“I’m a designer with a cause. I like to challenge history.”
Lee Alexander McQueen
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savage beauty

nationalism

HISTORY & IDENTITY

As a designer who drew perennial inspiration from the past, Alexander McQueen directly engaged with his Scottish ancestry and English history on a number of occasions. The two collections that explicitly address Scottish history and identity politics, Highland Rape (Autumn/Winter 1995) and The Widows of Culloden (Autumn/Winter 2006) sit ten years apart and provide contrasting, if creatively cathartic narratives on two specific historical events. That McQueen incorporated his own family tartan into each, produced by the Lochcarron Mill in Scotland, signalled the importance of the pull the country had upon him.

"I’m a designer with a cause. I like to challenge history" LEE ALEXANDER MCQUEEN
"The reason I’m patriotic about Scotland is because I think it’s been dealt a really hard hand. It’s marketed the world over as... haggis... bagpipes. But no one ever puts anything back into it."
Lee Alexander McQueen
Widows Of Culloden Autumn/Winter 2006 Photograph by CHRIS MOORE
"with this collection, i wanted to show a more poetic side to my work. it was all about... a feeling of sadness, but in a cinematic kind of way. i find beauty in melancholy" LEE ALEXANDER MCQUEEN
The Girl Who Lived In The Tree Autumn/Winter 2008 Photograph by CHRIS MOORE
Backstage, The Girl Who Lived In The Tree Autumn/Winter 2008 Photograph by ANNE DENIAU
"I don’t really get inspired [by specific women]... It’s more in the minds of the women in the past, like Cathering the Great, or Marie Antoinette. People who were doomed. Joan of Arc or Colette. Iconic women" LEE ALEXANDER MCQUEEN
Backstage, The Girl Who Lived In The Tree Autumn/Winter 2008 Photograph by ANNE DENIAU
Widows Of Culloden Autumn/Winter 2006 Photograph by CHRIS MOORE
Widows Of Culloden Autumn/Winter 2006 Photograph by CHRIS MOORE
"I thought, I’ll do this thing on the Queen, and I’ll get the knighthood. I’ll become Sir Alexander McQueen."
Lee Alexander McQueen
While Highland Rape saw the designer reacting against the romantic mythologizing of Scotland as a land of tartan, bagpipes and haggis in an attempted to convey the violence of Highland Clearances by the English in the 18th and 19th centuries, his return to the Highlands with The Widows of Culloden a decade later presented a much more positive view of the country. Intended as a memorial to the widows of the 1745 Battle of Culloden– the last battle fought on British soil – McQueen acknowledged the collection as a counterpoint to the anti-romanticism of the earlier collection. Tartan featured once again, on pieces that recall traditional Scottish dress, and also in trouser suits and jackets with military connotations. The Widows of Culloden also played with accentuated silhouettes through bustles, bell skirts, and silk and lace dresses cinched with Celtic buckles to convey a much grander vision of the country at peace with its place in the British Empire.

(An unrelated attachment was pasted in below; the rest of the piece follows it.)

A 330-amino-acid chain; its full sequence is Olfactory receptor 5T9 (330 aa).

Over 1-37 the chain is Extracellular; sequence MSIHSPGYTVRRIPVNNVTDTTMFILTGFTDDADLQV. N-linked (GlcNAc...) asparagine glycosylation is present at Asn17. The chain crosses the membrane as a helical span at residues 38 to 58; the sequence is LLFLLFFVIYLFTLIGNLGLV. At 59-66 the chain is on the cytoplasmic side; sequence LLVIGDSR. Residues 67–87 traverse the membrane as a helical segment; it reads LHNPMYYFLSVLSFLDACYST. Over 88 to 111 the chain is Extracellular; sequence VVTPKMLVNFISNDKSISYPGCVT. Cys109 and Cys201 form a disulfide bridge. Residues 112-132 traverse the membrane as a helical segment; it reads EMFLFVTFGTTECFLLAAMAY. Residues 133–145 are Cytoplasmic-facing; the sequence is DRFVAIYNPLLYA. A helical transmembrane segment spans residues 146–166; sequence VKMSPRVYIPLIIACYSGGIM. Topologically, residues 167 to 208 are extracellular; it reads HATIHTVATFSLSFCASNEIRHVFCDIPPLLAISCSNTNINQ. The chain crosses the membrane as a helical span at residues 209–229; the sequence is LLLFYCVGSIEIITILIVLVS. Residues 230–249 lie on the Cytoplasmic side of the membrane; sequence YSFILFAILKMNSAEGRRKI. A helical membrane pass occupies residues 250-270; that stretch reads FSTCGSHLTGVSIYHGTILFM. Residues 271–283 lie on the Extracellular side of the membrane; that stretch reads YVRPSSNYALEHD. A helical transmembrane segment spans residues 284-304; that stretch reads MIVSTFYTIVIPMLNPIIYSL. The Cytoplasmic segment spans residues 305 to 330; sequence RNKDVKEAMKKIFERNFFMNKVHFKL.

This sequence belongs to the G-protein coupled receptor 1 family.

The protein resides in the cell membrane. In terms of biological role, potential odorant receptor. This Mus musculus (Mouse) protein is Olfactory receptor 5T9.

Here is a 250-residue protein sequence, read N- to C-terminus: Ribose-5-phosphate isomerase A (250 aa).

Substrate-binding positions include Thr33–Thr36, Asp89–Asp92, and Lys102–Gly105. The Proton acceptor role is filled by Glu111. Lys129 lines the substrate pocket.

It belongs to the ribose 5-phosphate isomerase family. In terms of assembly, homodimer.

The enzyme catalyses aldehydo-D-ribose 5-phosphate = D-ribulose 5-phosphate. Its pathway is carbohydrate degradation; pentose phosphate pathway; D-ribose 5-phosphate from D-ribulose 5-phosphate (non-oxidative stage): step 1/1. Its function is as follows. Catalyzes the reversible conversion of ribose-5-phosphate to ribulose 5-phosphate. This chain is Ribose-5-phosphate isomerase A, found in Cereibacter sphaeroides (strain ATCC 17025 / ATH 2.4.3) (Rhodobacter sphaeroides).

The designer turned his attention to England with The Girl Who Lived In The Tree (Autumn/Winter 2008), a collection inspired by The British Empire, queens of England past, the Duke of Wellington, toy soldiers and punk princesses. It was to be one of McQueen’s most romantically nationalistic collections. Centering around a fairy-tale of the designer’s making about a girl who descends from a tree to marry a prince and then become queen, the first half of the collection focused on the girl’s life before she met the prince, and featured designs with a slender silhouette emphasized by jackets with nipped-in waists and S-bend corset tops above ballerina skirts – the punk princess.
The Girl Who Lived In The Tree Autumn/Winter 2008 Photograph by CHRIS MOORE
Photograph by anne deniau
Photograph by anne deniau
Photograph by anne deniau
What followed was an altogether more majestic turn as the princess became queen and is greeted by the riches of the world. Column dresses crafted from patterned sari silks referenced the grandeur of the Raj, and a regal cape of red silk with a high ruffled neck spoke of the British Empire at the height of its pomp. Regimental-style jackets trimmed with gold frogging, feathered gowns, Swarovski crystals, rich satins and crimson velvets were cut around tight-fitting bodices and paired with exaggerated skirts, creating a silhouette reminiscent of the 1950s haute couture worn by a young Queen Elizabeth II.
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